Exclusive outtakes from industry leaders
By Neil Chatterjee
The U.S. has promised it will hunt down tax evaders.
And it seems tax evaders are on the run.
DBS bank, based in the growing offshore financial centre of
Singapore, told Reuters it had been approached by U.S. citizens
asking for its private banking services. But when told they would
have to sign U.S. tax declaration forms, the potential clients
Swiss banks also approached DBS on the hope they could
offload troublesome U.S. clients to a location that so far has
not been reached by the strong arms of Washington or Brussels.
DBS said no thanks. In fact many private banks and boutique
advisors now seem to be avoiding U.S. clients.
Will this spread to other nationalities, as governments
invest in tax spies and tax havens invest in white paint?
Is this the end of offshore private private banking?
Top private bankers are no different from the rest of us when it comes to looking after their money.
Some, such as Citigroup’s head of investments in Asia and ex-Lehman banker Debashish Dutta Gupta sold everything when his former employer went bust. Others held on and took the paper losses, before increasing their fixed income exposure and slowly edging back into equities this year.
It is a little known fact that private bank Wegelin, Switzerland’s oldest bank is also active in the bars and restaurants business.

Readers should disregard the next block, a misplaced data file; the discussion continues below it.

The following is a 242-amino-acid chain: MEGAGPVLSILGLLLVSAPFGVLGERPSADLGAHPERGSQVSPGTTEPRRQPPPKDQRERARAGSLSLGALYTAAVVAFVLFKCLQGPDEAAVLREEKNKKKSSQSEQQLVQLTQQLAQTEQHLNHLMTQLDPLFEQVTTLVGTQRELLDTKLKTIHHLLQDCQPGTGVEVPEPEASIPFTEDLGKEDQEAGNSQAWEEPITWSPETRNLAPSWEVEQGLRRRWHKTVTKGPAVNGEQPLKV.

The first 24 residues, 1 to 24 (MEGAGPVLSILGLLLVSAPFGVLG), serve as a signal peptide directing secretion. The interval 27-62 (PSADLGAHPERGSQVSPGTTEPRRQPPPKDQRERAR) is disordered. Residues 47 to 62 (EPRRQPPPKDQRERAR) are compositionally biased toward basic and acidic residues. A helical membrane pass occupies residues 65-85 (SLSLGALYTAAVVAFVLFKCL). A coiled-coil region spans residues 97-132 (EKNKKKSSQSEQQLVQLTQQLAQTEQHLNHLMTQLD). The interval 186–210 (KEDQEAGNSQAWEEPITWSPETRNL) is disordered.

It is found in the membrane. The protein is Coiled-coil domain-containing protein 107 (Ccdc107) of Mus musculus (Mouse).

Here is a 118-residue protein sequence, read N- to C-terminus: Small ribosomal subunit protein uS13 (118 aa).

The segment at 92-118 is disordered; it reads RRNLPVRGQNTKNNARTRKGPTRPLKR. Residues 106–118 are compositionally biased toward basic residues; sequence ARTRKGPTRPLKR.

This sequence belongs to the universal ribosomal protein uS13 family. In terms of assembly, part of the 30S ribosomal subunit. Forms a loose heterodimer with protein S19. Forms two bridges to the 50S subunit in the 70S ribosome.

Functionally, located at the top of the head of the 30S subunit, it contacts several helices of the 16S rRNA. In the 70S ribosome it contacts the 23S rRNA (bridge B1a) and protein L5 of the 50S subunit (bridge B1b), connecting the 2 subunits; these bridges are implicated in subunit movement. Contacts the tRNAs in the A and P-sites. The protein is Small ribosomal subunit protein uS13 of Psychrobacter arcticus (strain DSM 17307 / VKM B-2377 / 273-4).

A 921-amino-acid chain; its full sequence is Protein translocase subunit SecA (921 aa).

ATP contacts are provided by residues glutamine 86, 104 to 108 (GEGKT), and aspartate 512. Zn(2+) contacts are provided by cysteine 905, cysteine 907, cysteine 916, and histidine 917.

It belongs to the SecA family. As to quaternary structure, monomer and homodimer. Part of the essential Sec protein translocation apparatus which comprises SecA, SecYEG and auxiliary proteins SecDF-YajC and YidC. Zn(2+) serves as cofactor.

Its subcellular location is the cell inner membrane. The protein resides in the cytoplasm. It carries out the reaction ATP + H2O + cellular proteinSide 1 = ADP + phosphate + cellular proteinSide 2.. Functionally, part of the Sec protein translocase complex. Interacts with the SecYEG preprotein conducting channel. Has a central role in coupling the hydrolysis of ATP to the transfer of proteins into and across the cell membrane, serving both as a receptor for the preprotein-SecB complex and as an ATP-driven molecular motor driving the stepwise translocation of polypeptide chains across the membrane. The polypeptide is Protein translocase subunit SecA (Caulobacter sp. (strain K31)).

In its ‘Nonolet’ bars – a play on the Latin saying pecunia non olet (money doesn’t stink) – in St. Gallen and in Geneva, hedge fund managers and other financial professionals rub shoulders with other locals in the early evening over sparkling wine or champagne and snacks.
Those who tend to avoid posh restaurants in Geneva’s expensive Rue du Rhone district and famed private banks because they believe they are not rich enough may be given a second chance at century-old wealth manager Julius Baer.
The Swiss private bank, which has made its name thanks to the services it offers to the ultra-rich, believe its powerful high-end brand may be keeping potential clients away.
Even the rich aren’t as well-off as they were a year ago but that’s not stopping the wealth management industry from focusing on what the future of private banking will look like after the economic downturn has passed. Click below to view my latest story:
As global markets rallied over the past five years, talent in the private banking industry had become a heavily fought over commodity. Rain makers, top bankers and entire teams were poached constantly by rival organizations who offered top dollar for the move.
However the unprecedented financial crisis has dramatically changed the talent landscape, with rookie bankers facing a harder time to move up the ladder, said a Merrill Lynch executive.
But according to Sebastian Dovey, managing partner of wealth management consultancy Scorpio Partnership, they need to spend less time moaning about it and more time working with regulators to communicate the benefits of the industry.
“It’s not good enough to sit back and say this is going to cost us,” he says. “We’re here now, we’re in this mess. We’ve got to try and manage our way out of it.
However, he thinks the market sell-off over the past two weeks has thrown up good value and said the Middle Eastern bank will look to raise up to $600 million for three Asia-focused funds next year. Kuwait Finance House is the Gulf third-largest lender.